# Talk:Newton's notation

Jump to navigation Jump to search
WikiProject Physics (Rated Stub-class, Mid-importance)
This redirect is within the scope of WikiProject Physics, a collaborative effort to improve the coverage of Physics on Wikipedia. If you would like to participate, please visit the project page, where you can join the discussion and see a list of open tasks.
Stub  This redirect does not require a rating on the project's quality scale.
Mid  This redirect has been rated as Mid-importance on the project's importance scale.

Am I wrong or not -- I thought Newton only developed the overdot notation for the derivative? Dysprosia 08:16, 11 Oct 2003 (UTC)

This page may not be authoritative.

Charles Matthews 08:19, 11 Oct 2003 (UTC)

I'm right! Yay :) (I'm not right often ;) I thought the guy that created the prime notation had a name starting with L - Lagrange, here's a ref [1], I'll change these accordingly Dysprosia 08:21, 11 Oct 2003 (UTC)

I changed the interpretation from

${\displaystyle {\dot {x}}={\frac {dx}{dt}}=f'(t)}$
${\displaystyle {\ddot {x}}=f''(x)}$

to

${\displaystyle {\dot {x}}={\frac {dx}{dt}}=x'(t)}$
${\displaystyle {\ddot {x}}=x''(t)}$

Due to pages from the BBC and from the University of Texas at Austin

As written it was saying that the derivative of x with respect to t was somehow also the derivative of f with respect to t in one place and the derivative of f with respect to x in another place.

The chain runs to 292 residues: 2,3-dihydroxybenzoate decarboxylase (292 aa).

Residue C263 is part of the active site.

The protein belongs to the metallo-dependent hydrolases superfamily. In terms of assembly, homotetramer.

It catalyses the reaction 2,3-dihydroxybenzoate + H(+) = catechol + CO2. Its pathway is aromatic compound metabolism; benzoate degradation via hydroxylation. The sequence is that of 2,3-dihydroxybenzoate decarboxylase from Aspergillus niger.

E David Moyer 15:10, 21 May 2004 (UTC)

## Use

Does anyone know if this notation is actually used today? I've asked several a few math professors and some didn't even know it existed, while the others said it was never used.

In physics, it's commonly used in basic mechanics problems where you know you'll only be dealing with first and second time derivatives (e.g., simple harmonic oscillator). Obviously ${\displaystyle {\dot {x}}}$ is much quicker to write than ${\displaystyle {\frac {dx}{dt}}}$ or even ${\displaystyle x^{\prime }(t)}$, but since it's of such limited usefulness it's usually seen as a special-case shorthand than an actual alternative notation system. — Laura Scudder 15:13, 20 May 2007 (UTC)

## Move

The new page is notation for differentiation - apologies for the incorrect link. Geometry guy 22:06, 25 March 2007 (UTC)

## Fluxion

Fluxion leads to a page unrelated to Newton's notation or the little dot on top. It leads to a type of particle. I will remove the incorrect link --DFRussia 09:08, 11 October 2007 (UTC)

## Delete?

Does this article need to exist anymore considering a section of the article on notation already contains everything here? IRWolfie- (talk)

Agreed... This article is too short and the content too trivial to deserve its own article. Besides, Newton's notation is mentioned in the article "Derivative" and the fluxions are mentioned briefly in the article "Newton's method"; so there is nothing original in this article. It would, however, be nice to have an article on fluxions -- assuming there is enough to discuss at a significant level. — Preceding unsigned comment added by Brydustin (talkcontribs) 18:22, 3 January 2012 (UTC)

## Formal Reference for the Fluxion

There is a readily available classical work which gives details of the Newtonian fluxion notation:

Florian Cajori, A History of Mathematical Notations, Dover Publications, Inc. New York. ISBN 0-486-67766-4

I think that it's better to merge Newton's notation with Notation for differentiation and delete article of Newton's notation.

In particular, the discussion on the fluxions begin with article 567 (p.197 of the Second Volume).

Михал Орела 11:36, 11 September 2012 (UTC) — Preceding unsigned comment added by MihalOrela (talkcontribs) --Михал Орела 11:42, 11 September 2012 (UTC)